31% of American adults (adults meaning, anyone 18 and older) are stressed trying to manage our job and our families. Sound familiar?
Stress affects most Americans, and it can take a toll on a person in many ways.
"About one-third (31 percent) of employed adults have difficulty managing work and family responsibilities and 35 percent cite jobs interfering with their family or personal time as a significant source of stress," states a September 2007 survey conducted by the American Psychological Association.
Stress is your body's reaction to what's happening around you. When you feel threatened, your stress level increases, and your body physically prepares to defend itself.
Have you heard the term "fight or flight"? Mr. Walter Cannon, an American psychologist, invented that phrase in 1915 when he published a piece discussing how animals react to threatening situations.
Stress is a survival technique designed to keep you alive in the presence of a potential predator. By activating certain hormones, your mind and body are ready to react quickly in the event of danger.
But what happens when your stress levels remain at this heightened state for longer than necessary? When your stress levels are higher than normal for an extended period of time, the response no longer helps you. It can be damaging to your health.
When you experience the flight-or-fight response, your body actually changes its normal functions. If your stress levels do not decrease, this means that your body functions do not return to their normal state. Over time, you may start to experience:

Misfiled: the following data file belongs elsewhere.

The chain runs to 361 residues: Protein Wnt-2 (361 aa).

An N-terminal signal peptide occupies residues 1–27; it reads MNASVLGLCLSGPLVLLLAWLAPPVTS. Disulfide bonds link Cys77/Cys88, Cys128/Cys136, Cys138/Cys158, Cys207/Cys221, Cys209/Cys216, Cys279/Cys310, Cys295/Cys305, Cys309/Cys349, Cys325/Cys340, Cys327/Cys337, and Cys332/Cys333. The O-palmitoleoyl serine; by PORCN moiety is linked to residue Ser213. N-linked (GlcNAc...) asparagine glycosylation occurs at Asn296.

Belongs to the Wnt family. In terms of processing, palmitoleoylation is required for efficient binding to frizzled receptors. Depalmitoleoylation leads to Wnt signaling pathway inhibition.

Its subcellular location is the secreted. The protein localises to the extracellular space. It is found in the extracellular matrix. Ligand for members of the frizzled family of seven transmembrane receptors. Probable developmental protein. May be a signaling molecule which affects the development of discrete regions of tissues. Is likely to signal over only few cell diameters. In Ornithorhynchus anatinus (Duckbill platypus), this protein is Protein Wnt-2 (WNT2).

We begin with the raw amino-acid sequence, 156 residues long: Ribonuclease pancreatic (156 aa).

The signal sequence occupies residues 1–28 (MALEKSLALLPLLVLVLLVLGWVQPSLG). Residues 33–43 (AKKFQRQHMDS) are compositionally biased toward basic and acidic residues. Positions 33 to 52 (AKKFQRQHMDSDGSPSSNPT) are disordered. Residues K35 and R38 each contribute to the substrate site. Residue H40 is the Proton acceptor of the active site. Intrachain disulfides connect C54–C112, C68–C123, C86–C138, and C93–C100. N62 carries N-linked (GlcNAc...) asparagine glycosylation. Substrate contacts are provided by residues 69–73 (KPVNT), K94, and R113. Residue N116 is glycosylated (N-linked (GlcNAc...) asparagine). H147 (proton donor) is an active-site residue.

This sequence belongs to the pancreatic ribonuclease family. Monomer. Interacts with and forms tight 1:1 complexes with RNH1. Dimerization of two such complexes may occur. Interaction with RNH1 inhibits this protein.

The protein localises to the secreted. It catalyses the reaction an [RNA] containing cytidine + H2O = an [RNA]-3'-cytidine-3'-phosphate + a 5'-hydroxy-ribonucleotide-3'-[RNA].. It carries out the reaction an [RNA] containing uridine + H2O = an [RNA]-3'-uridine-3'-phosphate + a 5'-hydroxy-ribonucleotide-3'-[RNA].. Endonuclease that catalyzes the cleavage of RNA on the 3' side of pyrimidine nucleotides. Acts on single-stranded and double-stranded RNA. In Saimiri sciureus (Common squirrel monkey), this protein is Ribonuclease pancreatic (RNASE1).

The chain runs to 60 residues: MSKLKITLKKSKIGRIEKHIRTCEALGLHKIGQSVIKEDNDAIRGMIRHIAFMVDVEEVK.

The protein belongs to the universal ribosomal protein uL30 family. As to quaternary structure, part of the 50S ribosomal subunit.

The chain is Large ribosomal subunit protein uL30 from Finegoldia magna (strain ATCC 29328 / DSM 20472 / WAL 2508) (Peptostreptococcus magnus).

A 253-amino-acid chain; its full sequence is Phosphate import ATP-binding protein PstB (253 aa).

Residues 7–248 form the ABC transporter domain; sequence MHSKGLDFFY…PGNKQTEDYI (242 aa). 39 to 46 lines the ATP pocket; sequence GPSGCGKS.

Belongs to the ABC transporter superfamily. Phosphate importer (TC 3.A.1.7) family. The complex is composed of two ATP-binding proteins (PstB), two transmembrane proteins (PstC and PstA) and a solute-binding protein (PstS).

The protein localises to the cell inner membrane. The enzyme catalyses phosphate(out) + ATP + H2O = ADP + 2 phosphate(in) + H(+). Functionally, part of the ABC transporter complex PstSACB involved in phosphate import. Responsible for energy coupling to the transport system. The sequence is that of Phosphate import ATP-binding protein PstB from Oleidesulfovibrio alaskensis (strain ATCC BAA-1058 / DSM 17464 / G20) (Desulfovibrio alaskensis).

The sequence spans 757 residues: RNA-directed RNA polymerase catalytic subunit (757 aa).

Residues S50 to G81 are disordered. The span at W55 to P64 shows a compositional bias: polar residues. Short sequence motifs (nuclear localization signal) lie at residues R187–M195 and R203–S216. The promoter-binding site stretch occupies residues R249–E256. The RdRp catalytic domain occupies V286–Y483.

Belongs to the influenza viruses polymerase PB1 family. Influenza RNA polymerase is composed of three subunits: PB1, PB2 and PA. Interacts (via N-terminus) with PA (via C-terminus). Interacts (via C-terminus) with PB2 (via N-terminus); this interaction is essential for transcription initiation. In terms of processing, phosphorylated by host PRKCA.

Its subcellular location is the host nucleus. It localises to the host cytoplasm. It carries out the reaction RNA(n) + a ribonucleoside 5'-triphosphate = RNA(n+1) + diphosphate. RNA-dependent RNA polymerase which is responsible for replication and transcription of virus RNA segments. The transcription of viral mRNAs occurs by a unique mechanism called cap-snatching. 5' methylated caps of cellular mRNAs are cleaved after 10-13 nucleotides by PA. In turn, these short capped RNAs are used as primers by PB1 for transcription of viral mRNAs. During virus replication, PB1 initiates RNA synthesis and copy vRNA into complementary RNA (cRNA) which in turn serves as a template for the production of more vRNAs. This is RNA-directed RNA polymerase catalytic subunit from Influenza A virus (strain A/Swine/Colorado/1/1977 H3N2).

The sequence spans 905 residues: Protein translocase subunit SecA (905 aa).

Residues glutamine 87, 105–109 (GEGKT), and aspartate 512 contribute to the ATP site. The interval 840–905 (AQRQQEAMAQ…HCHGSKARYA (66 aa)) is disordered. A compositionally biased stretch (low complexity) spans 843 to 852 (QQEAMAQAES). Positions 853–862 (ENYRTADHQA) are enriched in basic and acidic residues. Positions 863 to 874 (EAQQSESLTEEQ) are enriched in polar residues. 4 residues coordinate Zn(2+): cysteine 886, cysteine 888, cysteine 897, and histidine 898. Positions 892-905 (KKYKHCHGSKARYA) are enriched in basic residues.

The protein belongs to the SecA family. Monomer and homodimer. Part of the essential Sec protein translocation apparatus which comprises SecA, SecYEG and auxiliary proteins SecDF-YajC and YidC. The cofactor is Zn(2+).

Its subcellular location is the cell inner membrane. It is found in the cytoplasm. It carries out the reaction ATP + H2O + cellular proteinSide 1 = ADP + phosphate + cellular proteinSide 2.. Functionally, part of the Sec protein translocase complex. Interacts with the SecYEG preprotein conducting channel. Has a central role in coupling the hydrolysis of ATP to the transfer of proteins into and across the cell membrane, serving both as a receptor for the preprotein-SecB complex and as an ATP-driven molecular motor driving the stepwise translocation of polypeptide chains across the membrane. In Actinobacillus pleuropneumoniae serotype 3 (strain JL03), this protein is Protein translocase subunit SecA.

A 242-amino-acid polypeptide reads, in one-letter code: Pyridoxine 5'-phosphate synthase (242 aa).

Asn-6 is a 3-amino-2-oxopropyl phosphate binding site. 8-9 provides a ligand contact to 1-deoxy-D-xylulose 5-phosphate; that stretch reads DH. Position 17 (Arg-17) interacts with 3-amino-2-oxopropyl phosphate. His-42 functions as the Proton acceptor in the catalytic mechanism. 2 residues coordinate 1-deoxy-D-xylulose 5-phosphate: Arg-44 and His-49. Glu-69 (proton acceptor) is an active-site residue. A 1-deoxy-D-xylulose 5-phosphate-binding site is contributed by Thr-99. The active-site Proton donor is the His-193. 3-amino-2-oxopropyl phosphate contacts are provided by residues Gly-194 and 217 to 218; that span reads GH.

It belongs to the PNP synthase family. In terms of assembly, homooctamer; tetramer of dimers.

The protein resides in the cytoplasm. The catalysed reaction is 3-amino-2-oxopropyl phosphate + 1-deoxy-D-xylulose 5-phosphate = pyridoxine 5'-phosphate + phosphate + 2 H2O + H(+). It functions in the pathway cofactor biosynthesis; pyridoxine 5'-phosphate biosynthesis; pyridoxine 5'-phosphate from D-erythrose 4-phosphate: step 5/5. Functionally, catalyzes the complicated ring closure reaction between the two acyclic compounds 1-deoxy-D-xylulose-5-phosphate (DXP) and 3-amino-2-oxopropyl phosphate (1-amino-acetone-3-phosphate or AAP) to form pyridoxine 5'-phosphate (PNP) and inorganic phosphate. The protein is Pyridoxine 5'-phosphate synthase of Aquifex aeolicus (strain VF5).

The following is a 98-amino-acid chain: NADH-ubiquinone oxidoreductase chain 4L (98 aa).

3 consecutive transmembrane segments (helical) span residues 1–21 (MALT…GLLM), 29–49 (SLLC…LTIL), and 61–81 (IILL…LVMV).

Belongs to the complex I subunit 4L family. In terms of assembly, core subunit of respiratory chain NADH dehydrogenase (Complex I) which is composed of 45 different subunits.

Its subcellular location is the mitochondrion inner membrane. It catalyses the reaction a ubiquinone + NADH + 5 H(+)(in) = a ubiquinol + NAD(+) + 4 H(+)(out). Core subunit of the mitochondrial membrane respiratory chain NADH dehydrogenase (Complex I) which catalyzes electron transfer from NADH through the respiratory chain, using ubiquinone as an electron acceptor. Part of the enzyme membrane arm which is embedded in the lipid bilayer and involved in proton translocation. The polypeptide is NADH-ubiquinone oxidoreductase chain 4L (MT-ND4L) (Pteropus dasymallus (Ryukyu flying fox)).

Negative feelings and thoughts may begin to crop up, like anxiety, anger, and insecurity. You may also begin to have trouble sleeping, concentrating, and remembering things. This list does not include all the ways that stress can affect you. Be aware of what your body is telling you, so that you can take action to get a little bit of relief!
Practice ways to clear your mind and relax your body as much as you can. It's not easy, especially when there are dozens of things to do, and your mind is racing. For some, daily prayer or meditation helps. Here are some ways to lower your stress levels.
You may need to hold the air in your lungs for a second or two to slow your rate of breathing. It may help to think to yourself, "Breath in. Hold. Breath out."
Picture yourself sitting on the beach, listening to a rainstorm, or driving past an open field. You may have to close your eyes to help with this exercise. Think about all the elements. For example, let's say that you're picturing yourself watching the sun rise. Think about:
Muscle tension, especially in the back, is an indicator of stress. First, try throwing a few air punches. It helps to keep your fingers loose (don't form a fist for this exercise).
Punch with your right arm, then punch with your left arm. Move so that your arms extend directly in front of you, without making contact with anything. There are simple exercises you can also do from your desk.
Find some of your favorite music and enjoy listening to it for a little while. If your kids are in bed, first locate your headphones! It might help to get up and dance, or sing out loud to the lyrics. This can be a great way to take a break from any task, help you focus on your class projects, or keep you feeling good as you do chores around your home.
It can be very difficult to concentrate when you are thinking about other things. Get some paper and a pen or pencil, and just start writing. You may want to write down everything that bothers you and tear it up when you're done!
To help you get started, here are some things you may find yourself writing about:
Over time, stress can take a toll on your health and your mental well-being. It's not easy, but it is important to practice lowering your stress levels. By taking time out for yourself (even if it's only five minutes), you will do yourself and your family a lot of good.
Victoria Patrick is Content Manager for eLearners.com.